Air travel is resuming on many routes as restrictions to contain the spread of coronavirus ease.
Domestic air travel will return to pre-pandemic levels by 2022, two years ahead of international air travel, according to projections from the International Air Transport Association (IATA) and Tourism Economics.
This trend puts an onus on major markets like the US and China to tackle the greenhouse gas emissions from in-country flights, experts said. Domestic travel accounts for around 40% of aviation CO2 emissions globally.
“It puts more of an emphasis on the need to tackle domestic aviation, absolutely,” said Annie Petsonk from the Environmental Defense Fund (EDF), who was not involved in the study. “Now is the time for aviation to build back better, and really take climate considerations to the core of its recovery.”
Climate targets for international aviation are generally considered to come under the remit of the International Civil Aviation Organisation (ICAO). Domestic aviation is covered by the national plans that form the building blocks of the Paris Agreement, but is rarely an area of focus at UN climate conferences.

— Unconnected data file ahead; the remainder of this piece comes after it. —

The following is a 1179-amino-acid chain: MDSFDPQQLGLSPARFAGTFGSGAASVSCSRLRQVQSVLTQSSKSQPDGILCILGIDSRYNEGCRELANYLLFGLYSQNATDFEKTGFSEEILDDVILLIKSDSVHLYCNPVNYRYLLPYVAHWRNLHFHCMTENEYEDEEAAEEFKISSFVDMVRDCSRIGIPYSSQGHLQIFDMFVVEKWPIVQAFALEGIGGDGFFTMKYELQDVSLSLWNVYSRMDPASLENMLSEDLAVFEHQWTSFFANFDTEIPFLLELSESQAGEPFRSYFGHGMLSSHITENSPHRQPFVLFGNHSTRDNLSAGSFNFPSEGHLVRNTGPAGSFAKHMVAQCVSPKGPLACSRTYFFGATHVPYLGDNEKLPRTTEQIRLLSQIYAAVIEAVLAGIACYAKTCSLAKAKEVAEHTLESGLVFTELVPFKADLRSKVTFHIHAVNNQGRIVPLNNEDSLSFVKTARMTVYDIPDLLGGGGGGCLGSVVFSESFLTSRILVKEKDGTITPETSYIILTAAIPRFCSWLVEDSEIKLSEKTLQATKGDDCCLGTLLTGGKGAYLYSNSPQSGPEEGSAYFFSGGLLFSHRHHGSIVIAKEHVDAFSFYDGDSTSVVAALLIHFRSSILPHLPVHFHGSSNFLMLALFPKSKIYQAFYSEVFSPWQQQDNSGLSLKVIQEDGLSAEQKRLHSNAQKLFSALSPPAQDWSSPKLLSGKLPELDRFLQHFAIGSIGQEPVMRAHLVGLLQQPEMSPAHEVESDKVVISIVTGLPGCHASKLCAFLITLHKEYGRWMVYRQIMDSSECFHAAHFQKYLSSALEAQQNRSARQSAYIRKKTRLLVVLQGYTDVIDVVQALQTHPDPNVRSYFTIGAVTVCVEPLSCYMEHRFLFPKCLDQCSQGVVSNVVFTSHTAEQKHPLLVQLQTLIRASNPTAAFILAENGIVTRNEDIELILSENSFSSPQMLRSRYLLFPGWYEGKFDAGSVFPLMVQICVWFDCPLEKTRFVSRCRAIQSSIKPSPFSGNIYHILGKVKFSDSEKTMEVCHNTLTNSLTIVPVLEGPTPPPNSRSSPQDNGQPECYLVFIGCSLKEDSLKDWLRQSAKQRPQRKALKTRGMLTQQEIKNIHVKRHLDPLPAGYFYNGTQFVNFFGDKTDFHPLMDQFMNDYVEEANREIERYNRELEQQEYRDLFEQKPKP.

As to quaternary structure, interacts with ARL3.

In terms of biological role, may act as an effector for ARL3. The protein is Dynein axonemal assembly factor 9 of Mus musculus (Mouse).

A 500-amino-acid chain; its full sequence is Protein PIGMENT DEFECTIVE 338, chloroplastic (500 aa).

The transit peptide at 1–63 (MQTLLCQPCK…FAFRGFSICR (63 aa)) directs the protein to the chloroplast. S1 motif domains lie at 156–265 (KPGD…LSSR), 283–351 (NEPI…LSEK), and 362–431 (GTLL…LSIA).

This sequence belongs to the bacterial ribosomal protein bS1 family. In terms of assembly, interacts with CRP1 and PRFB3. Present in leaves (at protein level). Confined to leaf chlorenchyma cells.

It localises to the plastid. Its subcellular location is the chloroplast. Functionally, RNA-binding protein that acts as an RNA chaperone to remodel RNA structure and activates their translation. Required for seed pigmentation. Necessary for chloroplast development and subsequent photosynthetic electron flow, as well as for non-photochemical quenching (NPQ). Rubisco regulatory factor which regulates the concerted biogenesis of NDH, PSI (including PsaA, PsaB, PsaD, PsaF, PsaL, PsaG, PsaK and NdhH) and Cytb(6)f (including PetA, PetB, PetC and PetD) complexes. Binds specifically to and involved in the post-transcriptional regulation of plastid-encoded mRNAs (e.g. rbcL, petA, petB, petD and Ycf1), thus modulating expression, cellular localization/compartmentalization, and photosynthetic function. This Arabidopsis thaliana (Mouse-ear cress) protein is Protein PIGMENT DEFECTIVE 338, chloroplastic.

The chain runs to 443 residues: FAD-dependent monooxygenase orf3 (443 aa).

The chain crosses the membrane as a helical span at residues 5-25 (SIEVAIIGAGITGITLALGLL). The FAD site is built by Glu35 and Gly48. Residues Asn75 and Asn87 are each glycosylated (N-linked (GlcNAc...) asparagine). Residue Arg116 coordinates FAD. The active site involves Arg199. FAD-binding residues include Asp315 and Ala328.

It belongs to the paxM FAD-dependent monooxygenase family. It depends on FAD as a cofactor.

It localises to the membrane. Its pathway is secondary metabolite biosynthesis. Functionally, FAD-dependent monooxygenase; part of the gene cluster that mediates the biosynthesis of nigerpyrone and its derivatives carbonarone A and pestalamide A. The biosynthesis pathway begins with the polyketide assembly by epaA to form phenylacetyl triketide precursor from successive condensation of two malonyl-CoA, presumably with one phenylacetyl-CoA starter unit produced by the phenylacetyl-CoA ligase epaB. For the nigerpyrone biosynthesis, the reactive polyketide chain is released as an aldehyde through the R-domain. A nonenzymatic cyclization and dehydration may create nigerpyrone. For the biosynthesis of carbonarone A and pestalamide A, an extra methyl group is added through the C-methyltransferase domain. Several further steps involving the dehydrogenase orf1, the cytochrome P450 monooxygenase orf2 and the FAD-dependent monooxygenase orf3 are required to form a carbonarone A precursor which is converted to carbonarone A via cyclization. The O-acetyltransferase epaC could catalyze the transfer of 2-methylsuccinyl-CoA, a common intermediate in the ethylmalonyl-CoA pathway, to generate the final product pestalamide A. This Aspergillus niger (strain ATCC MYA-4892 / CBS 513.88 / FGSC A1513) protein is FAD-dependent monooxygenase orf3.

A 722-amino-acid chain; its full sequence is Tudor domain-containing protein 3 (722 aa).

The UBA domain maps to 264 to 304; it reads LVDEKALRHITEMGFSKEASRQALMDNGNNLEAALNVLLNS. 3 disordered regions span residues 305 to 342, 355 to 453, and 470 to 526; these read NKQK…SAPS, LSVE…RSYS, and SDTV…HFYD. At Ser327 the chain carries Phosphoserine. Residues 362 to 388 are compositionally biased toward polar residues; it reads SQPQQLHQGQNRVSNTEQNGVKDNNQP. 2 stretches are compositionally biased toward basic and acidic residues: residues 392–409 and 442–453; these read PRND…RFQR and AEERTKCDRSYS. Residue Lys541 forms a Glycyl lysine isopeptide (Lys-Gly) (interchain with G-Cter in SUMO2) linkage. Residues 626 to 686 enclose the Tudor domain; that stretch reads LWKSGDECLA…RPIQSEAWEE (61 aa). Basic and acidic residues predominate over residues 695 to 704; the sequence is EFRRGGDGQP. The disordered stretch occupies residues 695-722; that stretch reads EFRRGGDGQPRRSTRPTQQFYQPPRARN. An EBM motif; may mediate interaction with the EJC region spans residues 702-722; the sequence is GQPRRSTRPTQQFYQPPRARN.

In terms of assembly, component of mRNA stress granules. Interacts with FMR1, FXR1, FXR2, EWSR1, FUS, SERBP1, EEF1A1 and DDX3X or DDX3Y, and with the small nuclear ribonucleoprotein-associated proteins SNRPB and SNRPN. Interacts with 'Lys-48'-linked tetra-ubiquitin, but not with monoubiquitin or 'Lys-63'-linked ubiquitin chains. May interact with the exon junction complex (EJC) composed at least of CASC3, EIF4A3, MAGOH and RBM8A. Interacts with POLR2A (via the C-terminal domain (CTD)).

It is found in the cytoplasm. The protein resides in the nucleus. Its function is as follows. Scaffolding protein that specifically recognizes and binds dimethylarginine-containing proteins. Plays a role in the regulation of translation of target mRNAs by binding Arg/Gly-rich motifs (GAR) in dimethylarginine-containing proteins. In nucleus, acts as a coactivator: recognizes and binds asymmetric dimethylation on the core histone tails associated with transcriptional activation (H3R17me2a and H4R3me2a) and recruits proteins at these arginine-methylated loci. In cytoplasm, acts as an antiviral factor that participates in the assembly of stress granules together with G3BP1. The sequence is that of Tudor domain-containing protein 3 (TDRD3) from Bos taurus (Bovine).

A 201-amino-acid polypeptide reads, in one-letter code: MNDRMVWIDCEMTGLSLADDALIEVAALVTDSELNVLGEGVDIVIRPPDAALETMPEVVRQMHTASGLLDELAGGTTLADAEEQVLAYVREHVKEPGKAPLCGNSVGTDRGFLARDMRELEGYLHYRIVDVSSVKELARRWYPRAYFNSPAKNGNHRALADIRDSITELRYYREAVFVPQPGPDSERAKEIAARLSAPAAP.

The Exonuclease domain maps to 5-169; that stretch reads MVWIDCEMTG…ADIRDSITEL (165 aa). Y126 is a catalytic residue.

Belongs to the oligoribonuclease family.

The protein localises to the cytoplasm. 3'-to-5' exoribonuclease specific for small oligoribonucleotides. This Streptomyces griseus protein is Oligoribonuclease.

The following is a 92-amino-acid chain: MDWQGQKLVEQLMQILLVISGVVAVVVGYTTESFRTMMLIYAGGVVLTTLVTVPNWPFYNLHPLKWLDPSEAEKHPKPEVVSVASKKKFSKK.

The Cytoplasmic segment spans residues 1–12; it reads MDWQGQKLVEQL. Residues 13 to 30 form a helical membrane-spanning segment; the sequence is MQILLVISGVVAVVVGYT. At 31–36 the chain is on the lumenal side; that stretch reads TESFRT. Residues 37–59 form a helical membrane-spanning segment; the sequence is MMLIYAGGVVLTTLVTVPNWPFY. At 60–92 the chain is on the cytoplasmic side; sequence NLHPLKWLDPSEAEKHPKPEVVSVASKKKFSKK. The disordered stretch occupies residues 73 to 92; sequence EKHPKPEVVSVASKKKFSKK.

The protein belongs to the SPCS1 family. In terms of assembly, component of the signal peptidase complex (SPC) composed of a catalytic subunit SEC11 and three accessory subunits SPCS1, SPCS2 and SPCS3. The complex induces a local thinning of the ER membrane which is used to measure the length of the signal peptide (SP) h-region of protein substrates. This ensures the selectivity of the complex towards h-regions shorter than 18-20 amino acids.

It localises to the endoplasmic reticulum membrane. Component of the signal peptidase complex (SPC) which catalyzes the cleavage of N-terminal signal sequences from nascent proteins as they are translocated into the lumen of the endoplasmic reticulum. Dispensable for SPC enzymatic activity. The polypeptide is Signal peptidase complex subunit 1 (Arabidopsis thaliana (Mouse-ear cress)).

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Domestic flights make up a relatively small proportion of air travel for most European countries, including in the UK, the world’s third largest aviation emitter. But in the world’s top two emitters – the US and China, with 24% and 13% of global aviation emissions respectively – over two-thirds of emissions come from domestic flights.